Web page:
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Press Release 05-041
Mechanism of RNA Recoding: New Twists in Brain Protein Production

RNA loops and knots guide genetic modifications

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RNA loops and knots guide genetic modifications

A new study has uncovered the rules of RNA recoding--a genetic-editing method cells use to expand the number of proteins assembled from the DNA code. The shape a particular RNA molecule adopts determines how the molecule gets edited inside cells.

Credit: Nicolle Rager, National Science Foundation


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Steps in the protein production pathway

DNA (left) encodes the instructions for making protein, but cells can't read them directly. Instead, the DNA code is copied first into RNA in a process called transcription. RNA includes coding regions that direct protein assembly (green) and non-coding regions--called introns--that play a regulatory role (yellow, pink). By studying the RNA code for the nervous- system protein, synaptotagmin, in several different insects, Reenan uncovered the general rules of RNA editing. Each insect's RNA folds differently and the structures determine how the molecules get edited inside cells.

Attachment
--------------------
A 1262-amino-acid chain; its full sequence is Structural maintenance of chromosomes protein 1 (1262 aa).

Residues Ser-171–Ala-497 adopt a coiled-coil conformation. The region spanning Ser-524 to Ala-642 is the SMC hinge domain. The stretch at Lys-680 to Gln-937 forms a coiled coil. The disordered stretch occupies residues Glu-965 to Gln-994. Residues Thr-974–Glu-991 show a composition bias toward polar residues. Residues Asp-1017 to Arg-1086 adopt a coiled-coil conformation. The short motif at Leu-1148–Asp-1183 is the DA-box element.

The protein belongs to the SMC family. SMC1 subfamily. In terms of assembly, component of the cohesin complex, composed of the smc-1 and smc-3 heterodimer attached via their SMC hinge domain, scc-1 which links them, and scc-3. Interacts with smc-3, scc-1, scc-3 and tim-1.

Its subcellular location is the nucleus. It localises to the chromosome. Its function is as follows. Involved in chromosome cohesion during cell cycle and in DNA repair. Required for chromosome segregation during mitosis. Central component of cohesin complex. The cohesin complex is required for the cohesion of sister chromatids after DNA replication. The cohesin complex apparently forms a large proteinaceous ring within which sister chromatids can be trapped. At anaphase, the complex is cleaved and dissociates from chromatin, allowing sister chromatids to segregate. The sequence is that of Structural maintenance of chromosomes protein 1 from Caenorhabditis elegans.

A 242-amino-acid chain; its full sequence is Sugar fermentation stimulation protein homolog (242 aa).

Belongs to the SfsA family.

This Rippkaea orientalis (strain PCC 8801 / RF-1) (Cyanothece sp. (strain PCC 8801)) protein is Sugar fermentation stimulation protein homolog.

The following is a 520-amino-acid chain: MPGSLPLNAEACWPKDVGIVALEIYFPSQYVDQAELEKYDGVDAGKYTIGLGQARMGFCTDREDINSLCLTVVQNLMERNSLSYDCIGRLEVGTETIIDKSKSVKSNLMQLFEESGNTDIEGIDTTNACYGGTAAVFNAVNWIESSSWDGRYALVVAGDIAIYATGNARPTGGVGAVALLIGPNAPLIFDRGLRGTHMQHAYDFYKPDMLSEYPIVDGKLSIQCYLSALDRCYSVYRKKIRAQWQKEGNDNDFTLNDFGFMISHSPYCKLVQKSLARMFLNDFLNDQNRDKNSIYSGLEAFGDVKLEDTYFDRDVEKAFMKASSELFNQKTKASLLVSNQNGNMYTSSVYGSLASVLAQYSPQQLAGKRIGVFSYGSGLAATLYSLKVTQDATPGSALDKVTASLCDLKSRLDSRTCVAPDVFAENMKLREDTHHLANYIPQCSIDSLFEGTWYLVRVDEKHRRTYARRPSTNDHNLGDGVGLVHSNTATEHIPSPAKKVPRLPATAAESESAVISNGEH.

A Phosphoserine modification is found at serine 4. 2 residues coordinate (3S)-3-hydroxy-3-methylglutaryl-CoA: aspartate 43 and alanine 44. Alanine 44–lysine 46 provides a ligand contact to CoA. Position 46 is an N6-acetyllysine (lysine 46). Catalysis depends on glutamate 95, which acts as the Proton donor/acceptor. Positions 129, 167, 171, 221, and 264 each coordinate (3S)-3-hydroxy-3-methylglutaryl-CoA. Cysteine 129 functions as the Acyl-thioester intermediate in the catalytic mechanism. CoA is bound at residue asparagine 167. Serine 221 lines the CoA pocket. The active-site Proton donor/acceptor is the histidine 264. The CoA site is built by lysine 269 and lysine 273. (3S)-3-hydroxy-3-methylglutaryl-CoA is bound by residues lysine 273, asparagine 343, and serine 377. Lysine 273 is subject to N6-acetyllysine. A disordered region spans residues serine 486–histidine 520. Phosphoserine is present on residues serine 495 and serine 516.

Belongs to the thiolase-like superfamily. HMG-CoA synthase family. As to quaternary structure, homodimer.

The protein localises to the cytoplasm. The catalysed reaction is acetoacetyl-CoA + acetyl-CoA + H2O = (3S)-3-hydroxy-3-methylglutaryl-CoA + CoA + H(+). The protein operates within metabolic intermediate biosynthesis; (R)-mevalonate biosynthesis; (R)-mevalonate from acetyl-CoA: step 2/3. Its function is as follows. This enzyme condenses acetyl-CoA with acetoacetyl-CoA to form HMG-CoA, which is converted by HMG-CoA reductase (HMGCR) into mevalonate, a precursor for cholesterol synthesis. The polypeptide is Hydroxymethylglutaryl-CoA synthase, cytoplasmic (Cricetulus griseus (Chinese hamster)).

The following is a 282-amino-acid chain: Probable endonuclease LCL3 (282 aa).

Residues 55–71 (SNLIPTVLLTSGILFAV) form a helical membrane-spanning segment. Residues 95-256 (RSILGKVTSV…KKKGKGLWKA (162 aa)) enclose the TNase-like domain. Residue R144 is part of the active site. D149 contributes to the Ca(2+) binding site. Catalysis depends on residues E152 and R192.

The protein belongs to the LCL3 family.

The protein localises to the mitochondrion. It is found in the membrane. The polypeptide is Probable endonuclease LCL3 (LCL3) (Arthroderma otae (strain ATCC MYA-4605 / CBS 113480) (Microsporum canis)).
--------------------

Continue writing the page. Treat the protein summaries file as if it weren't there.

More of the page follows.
This figure illustrates editing of fruit fly and butterfly RNA molecules. RNA folding brings regulatory regions (yellow, pink shapes) together with editing sites (green shapes). The resulting "knots" of fruit fly RNA (upper panel) and "loops" of butterfly RNA (lower panel) guides editing enzymes to sites destined for modification. RNA editing lets cells produce a variety of different proteins from a single DNA code (right). The altered proteins often have different functions from their unmodified counterparts.

Credit: Nicolle Rager, National Science Foundation


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